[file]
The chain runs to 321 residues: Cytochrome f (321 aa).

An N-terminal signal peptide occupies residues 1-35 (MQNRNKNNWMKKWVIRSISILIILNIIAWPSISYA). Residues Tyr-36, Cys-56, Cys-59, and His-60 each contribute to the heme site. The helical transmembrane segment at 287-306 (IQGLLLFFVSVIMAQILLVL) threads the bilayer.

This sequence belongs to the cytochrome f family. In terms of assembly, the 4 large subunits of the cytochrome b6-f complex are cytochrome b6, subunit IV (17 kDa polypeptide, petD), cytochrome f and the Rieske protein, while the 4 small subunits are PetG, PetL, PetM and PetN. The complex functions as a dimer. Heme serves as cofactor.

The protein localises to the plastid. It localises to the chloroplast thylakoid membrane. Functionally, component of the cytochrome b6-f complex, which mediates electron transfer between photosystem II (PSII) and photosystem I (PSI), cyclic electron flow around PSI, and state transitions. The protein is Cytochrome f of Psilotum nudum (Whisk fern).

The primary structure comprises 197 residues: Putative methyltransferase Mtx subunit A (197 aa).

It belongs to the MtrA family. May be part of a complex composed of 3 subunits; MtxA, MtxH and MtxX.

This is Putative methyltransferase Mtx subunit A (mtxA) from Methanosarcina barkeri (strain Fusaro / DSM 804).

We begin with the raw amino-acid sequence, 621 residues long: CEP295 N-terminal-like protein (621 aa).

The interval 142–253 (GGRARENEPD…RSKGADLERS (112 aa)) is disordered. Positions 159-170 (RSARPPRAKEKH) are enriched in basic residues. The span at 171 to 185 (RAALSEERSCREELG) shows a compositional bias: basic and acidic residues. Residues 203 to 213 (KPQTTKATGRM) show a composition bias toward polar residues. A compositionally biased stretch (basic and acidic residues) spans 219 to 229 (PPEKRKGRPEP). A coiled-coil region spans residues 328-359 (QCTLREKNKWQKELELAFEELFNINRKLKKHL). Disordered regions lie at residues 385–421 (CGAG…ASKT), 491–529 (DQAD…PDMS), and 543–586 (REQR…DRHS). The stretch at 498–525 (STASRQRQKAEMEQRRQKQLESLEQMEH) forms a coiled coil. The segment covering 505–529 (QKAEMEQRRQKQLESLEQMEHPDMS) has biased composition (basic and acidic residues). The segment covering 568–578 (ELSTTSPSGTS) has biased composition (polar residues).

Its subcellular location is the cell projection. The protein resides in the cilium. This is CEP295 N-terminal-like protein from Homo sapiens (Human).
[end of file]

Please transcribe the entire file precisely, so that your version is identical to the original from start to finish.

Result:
The chain runs to 321 residues: Cytochrome f (321 aa).

An N-terminal signal peptide occupies residues 1-35 (MQNRNKNNWMKKWVIRSISILIILNIIAWPSISYA). Residues Tyr-36, Cys-56, Cys-59, and His-60 each contribute to the heme site. The helical transmembrane segment at 287-306 (IQGLLLFFVSVIMAQILLVL) threads the bilayer.

This sequence belongs to the cytochrome f family. In terms of assembly, the 4 large subunits of the cytochrome b6-f complex are cytochrome b6, subunit IV (17 kDa polypeptide, petD), cytochrome f and the Rieske protein, while the 4 small subunits are PetG, PetL, PetM and PetN. The complex functions as a dimer. Heme serves as cofactor.

The protein localises to the plastid. It localises to the chloroplast thylakoid membrane. Functionally, component of the cytochrome b6-f complex, which mediates electron transfer between photosystem II (PSII) and photosystem I (PSI), cyclic electron flow around PSI, and state transitions. The protein is Cytochrome f of Psilotum nudum (Whisk fern).

The primary structure comprises 197 residues: Putative methyltransferase Mtx subunit A (197 aa).

It belongs to the MtrA family. May be part of a complex composed of 3 subunits; MtxA, MtxH and MtxX.

This is Putative methyltransferase Mtx subunit A (mtxA) from Methanosarcina barkeri (strain Fusaro / DSM 804).

We begin with the raw amino-acid sequence, 621 residues long: CEP295 N-terminal-like protein (621 aa).

The interval 142–253 (GGRARENEPD…RSKGADLERS (112 aa)) is disordered. Positions 159-170 (RSARPPRAKEKH) are enriched in basic residues. The span at 171 to 185 (RAALSEERSCREELG) shows a compositional bias: basic and acidic residues. Residues 203 to 213 (KPQTTKATGRM) show a composition bias toward polar residues. A compositionally biased stretch (basic and acidic residues) spans 219 to 229 (PPEKRKGRPEP). A coiled-coil region spans residues 328-359 (QCTLREKNKWQKELELAFEELFNINRKLKKHL). Disordered regions lie at residues 385–421 (CGAG…ASKT), 491–529 (DQAD…PDMS), and 543–586 (REQR…DRHS). The stretch at 498–525 (STASRQRQKAEMEQRRQKQLESLEQMEH) forms a coiled coil. The segment covering 505–529 (QKAEMEQRRQKQLESLEQMEHPDMS) has biased composition (basic and acidic residues). The segment covering 568–578 (ELSTTSPSGTS) has biased composition (polar residues).

Its subcellular location is the cell projection. The protein resides in the cilium. This is CEP295 N-terminal-like protein from Homo sapiens (Human).